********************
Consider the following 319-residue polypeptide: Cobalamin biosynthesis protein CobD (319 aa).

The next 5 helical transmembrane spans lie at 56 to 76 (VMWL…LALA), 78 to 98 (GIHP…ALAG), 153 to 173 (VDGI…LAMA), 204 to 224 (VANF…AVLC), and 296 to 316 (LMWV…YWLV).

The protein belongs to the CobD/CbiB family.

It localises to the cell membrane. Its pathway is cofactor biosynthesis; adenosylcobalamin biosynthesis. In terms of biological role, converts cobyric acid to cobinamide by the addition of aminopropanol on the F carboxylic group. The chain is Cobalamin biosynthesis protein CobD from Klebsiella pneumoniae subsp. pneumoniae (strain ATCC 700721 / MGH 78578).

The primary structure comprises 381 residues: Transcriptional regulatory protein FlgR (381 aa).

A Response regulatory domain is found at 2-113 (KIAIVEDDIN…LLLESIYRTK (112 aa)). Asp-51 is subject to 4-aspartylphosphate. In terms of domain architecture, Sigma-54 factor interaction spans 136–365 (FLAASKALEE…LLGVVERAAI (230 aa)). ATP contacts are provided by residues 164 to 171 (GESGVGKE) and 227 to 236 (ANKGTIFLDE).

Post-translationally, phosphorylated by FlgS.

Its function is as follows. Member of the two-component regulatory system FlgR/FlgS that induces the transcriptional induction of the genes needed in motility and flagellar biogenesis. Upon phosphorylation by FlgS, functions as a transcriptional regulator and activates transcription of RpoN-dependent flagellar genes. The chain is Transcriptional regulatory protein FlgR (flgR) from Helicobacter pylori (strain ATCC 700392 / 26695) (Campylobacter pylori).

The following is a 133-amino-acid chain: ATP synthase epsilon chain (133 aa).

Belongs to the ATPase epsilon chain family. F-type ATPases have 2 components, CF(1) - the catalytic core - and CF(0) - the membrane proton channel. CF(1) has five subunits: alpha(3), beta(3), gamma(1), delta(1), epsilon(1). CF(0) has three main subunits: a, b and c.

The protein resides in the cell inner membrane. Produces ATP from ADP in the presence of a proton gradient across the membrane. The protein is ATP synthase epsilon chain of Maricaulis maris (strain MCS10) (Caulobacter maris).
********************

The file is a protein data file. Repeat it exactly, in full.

Consider the following 319-residue polypeptide: Cobalamin biosynthesis protein CobD (319 aa).

The next 5 helical transmembrane spans lie at 56 to 76 (VMWL…LALA), 78 to 98 (GIHP…ALAG), 153 to 173 (VDGI…LAMA), 204 to 224 (VANF…AVLC), and 296 to 316 (LMWV…YWLV).

The protein belongs to the CobD/CbiB family.

It localises to the cell membrane. Its pathway is cofactor biosynthesis; adenosylcobalamin biosynthesis. In terms of biological role, converts cobyric acid to cobinamide by the addition of aminopropanol on the F carboxylic group. The chain is Cobalamin biosynthesis protein CobD from Klebsiella pneumoniae subsp. pneumoniae (strain ATCC 700721 / MGH 78578).

The primary structure comprises 381 residues: Transcriptional regulatory protein FlgR (381 aa).

A Response regulatory domain is found at 2-113 (KIAIVEDDIN…LLLESIYRTK (112 aa)). Asp-51 is subject to 4-aspartylphosphate. In terms of domain architecture, Sigma-54 factor interaction spans 136–365 (FLAASKALEE…LLGVVERAAI (230 aa)). ATP contacts are provided by residues 164 to 171 (GESGVGKE) and 227 to 236 (ANKGTIFLDE).

Post-translationally, phosphorylated by FlgS.

Its function is as follows. Member of the two-component regulatory system FlgR/FlgS that induces the transcriptional induction of the genes needed in motility and flagellar biogenesis. Upon phosphorylation by FlgS, functions as a transcriptional regulator and activates transcription of RpoN-dependent flagellar genes. The chain is Transcriptional regulatory protein FlgR (flgR) from Helicobacter pylori (strain ATCC 700392 / 26695) (Campylobacter pylori).

The following is a 133-amino-acid chain: ATP synthase epsilon chain (133 aa).

Belongs to the ATPase epsilon chain family. F-type ATPases have 2 components, CF(1) - the catalytic core - and CF(0) - the membrane proton channel. CF(1) has five subunits: alpha(3), beta(3), gamma(1), delta(1), epsilon(1). CF(0) has three main subunits: a, b and c.

The protein resides in the cell inner membrane. Produces ATP from ADP in the presence of a proton gradient across the membrane. The protein is ATP synthase epsilon chain of Maricaulis maris (strain MCS10) (Caulobacter maris).